Never initialize fields inline.
Always chain your constructors.

When you are creating a new class always think how to design it properly. Exposing many constructors will provide different ways of creation which lead to increase of the usability.

Designing a class means not only providing a nice API which will be easy to use but also means keeping all code inside maintainable and readable for developers which will work with that class in the future. Using constructor chaining with primary and secondary constructors will help in that case.

  • DrRob

    What if you need lots more parameters, all with defaults? The number of combinations quickly rises. Is there a way to use the builder pattern without losing final fields?

    • Mateusz Winnicki

      If we are talking about real objects and have a problem with a lot of parameters, at first we should check how many responsibilities it has. More than 3-4 parameters quickly indicate us that we probably should break down it to few smaller objects.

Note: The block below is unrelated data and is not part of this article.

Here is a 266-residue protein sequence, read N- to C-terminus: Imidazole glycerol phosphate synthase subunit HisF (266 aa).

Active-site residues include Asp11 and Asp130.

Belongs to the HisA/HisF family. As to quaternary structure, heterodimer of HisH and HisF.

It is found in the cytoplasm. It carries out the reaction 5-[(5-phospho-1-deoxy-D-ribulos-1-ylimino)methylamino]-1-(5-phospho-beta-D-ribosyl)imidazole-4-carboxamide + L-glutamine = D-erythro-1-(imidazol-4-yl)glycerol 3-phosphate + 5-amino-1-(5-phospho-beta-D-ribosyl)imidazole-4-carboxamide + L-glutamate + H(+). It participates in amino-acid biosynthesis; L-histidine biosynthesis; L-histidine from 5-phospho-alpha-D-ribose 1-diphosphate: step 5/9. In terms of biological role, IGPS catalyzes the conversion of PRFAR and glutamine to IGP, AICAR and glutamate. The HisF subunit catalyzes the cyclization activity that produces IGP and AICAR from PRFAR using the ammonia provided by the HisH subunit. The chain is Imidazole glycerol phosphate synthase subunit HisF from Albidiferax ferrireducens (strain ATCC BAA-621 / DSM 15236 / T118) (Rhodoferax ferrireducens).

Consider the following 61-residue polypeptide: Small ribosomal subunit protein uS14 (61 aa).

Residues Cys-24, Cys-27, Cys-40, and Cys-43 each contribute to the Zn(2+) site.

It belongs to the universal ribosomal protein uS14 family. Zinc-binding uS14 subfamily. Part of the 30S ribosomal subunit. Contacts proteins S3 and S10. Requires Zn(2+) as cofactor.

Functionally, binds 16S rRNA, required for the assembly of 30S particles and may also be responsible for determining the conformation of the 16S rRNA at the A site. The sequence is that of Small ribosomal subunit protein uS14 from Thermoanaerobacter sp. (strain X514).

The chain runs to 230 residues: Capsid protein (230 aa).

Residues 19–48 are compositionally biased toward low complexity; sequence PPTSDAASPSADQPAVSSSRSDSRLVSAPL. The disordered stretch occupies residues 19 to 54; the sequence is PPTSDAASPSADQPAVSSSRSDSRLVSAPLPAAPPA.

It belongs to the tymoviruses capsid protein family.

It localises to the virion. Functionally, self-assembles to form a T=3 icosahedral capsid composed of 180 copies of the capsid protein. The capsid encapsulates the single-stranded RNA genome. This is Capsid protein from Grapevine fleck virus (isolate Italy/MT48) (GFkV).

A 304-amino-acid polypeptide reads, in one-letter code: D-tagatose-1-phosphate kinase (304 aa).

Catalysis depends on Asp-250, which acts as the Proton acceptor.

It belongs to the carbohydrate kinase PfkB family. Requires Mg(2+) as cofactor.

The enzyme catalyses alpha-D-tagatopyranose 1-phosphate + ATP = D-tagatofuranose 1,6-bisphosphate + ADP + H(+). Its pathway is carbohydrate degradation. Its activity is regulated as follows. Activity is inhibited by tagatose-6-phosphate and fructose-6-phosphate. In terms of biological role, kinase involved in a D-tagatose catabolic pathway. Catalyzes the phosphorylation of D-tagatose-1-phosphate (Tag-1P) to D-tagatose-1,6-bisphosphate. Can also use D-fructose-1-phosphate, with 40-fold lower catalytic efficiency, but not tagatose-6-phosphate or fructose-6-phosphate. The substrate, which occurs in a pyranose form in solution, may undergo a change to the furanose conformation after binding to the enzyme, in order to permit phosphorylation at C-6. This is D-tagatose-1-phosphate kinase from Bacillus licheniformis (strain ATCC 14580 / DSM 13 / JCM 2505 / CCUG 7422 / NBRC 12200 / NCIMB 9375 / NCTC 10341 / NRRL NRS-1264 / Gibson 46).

But if we are talking about data structures like DTO or Entity mapping which have many fields with get/set we can use static nested builder. It will help to build our objects and we can put there default parameters logic. And more – we can allow bulding object only using Builder and make constructor of our basic class private. Unfortunately builder will not use constructor chaining, as by definition it will expose setters to all fields, but in this case it should be ok.